Soon, we are expecting the opening of another national comment period related to the Pebble mine proposal. This will be unlike any public process Alaska has seen before: it will be a rushed attempt to fast track what has become one of the most controversial projects in our state’s history. Before this begins, we wanted to update you on recent news related to Bristol Bay.Soon. This will be unlike any public process Alaska has seen before: it will be a rushed attempt to fast track what has become one of the most controversial projects in our state’s history. In December, we finally got a look at one of Pebble's major permit applications. The mine plan laid out in the documents filed by Northern Dynasty Minerals with the U.S. Army Corps of Engineers makes two things abundantly clear: 1. Pebble cannot protect clean water and salmon in Bristol Bay while operating their mine. And worse...2. The current plan filed by the company is only phase one.
See the Pebble Fact Sheet to understand the plan content.
Historic records reveal abundant numbers of steelhead once migrated from the Pacific Ocean to Southern California's coastal waterways in search of spawning grounds. The presence of steelhead in southern California is memorialized in places like Steelhead Park, which sits along the the Los Angeles River near Dodger Stadium. In the early 1900s, anglers visited this park in hopes of filling their creel with the formidable fish.
Images from the early twentieth century also portray successful steelhead fishing in Orange County at San Juan Creek, and in San Diego County in lower San Mateo Creek and lower Santa Margarita River.
Today, steelhead are nearly non-existent in Southern California - a strikingly different picture than the one painted by historic accounts. See The Story of Recovery.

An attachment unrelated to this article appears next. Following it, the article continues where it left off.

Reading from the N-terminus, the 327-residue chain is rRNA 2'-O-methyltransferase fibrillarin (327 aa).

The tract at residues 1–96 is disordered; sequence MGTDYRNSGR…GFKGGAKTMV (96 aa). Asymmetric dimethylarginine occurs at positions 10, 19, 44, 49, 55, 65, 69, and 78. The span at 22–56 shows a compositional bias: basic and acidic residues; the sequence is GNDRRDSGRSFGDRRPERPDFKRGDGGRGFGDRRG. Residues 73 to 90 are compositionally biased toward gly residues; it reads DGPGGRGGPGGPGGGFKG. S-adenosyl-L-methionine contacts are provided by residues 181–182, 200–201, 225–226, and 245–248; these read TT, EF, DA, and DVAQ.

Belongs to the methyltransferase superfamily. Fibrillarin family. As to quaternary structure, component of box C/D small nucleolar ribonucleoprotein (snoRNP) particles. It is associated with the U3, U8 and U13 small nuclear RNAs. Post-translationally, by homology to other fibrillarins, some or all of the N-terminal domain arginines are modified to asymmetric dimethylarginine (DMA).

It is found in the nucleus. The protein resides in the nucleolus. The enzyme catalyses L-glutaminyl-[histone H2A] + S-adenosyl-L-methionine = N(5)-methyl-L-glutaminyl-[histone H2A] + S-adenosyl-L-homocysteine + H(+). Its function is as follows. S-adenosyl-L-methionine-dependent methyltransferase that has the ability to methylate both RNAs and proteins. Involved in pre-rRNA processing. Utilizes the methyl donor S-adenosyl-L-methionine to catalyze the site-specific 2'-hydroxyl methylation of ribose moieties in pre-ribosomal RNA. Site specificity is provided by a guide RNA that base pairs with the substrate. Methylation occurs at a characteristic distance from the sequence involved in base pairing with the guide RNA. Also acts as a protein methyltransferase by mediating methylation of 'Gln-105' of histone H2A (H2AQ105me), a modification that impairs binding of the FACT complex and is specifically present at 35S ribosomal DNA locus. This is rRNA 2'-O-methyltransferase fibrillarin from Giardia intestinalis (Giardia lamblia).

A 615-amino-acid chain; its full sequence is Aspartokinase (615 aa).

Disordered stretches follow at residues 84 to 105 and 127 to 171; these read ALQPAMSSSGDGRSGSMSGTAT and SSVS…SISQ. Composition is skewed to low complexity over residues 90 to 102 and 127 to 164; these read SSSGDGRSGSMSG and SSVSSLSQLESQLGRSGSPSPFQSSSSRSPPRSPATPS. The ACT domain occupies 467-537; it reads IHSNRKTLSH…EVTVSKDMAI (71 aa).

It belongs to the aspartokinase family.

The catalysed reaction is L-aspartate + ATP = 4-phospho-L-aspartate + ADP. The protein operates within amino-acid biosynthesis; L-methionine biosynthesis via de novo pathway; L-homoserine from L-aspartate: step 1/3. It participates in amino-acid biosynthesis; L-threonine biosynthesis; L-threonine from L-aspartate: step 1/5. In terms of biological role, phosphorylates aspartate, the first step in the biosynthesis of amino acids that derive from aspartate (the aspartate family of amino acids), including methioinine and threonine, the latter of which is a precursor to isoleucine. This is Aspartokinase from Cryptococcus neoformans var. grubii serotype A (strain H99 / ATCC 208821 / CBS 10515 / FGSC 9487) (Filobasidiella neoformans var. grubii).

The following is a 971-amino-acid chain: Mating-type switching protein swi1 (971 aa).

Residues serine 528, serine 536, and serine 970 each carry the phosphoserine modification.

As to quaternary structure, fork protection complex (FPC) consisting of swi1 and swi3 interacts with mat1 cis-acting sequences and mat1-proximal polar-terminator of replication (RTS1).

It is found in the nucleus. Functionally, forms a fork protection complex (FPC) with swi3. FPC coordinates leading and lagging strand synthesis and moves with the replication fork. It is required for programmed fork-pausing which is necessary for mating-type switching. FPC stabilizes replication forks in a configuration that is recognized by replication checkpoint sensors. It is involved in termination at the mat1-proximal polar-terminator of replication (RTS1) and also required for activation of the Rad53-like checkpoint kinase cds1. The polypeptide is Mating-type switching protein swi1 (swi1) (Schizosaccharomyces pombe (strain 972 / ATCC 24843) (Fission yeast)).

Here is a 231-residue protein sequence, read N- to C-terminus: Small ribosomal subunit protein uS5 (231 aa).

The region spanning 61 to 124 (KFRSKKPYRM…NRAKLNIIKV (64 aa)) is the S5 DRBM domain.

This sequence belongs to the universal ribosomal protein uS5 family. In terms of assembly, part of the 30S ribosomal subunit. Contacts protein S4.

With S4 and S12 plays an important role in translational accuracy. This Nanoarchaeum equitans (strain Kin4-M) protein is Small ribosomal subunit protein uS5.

Pebble mine threatens one of the world's last great salmon fisheries. North America's salmon powerhouse, Bristol Bay, Alaska, is threatened by the massive proposed gold and copper mine. Working closely with commercial fishermen, tribes, sportsmen and women, local businesses and many others across the country Trout Unlimited works to protect these iconic and productive rivers and the people they support.
Progress has been made in prior years but the Pebble Mine is filing for permits. Review the current activity and take action now.
Handpicking places for protection is becoming the conservation norm. As mass extinctions and climate flux confront ecosystems with the most unpredictable challenges the natural world has seen in millennia, scientists and land managers are discarding their efforts to resist all change. Cindy Noble, chair of Trout Unlimited’s Feather River Chapter reports “We don’t want to dump a bunch of time and money into a problem we can never fix, We are not going to do this the stupid way.”
Assessing where fish seem to be thriving, and where threats are most prevalent, will allow scientists to prioritize their efforts to protect and restore aquatic habitat in the upper Feather River region. The project is part of Trout Unlimited’s mission to sustain California’s cold-water fisheries. Read the full story to understand the work.
Beaver Dam Analogs, BDAs, have become popular in meadow restoration. Our chapter has worked with them in Audrain Meadow. Simultaneously they have contributed to a significant restoration in Squaw Valley.
Trout Unlimited believes that conservation work begins with people. This belief was affirmed again when over 75 volunteers gathered recently to renew one of the Lake Tahoe region’s most popular places—Squaw Valley—and begin the process of restoring its namesake stream to a more natural state. Squaw Creek is that stream. Once home to native Lahontan cutthroat trout, it is now the focus of a partnership-driven restoration project with TU at its heart. Read full story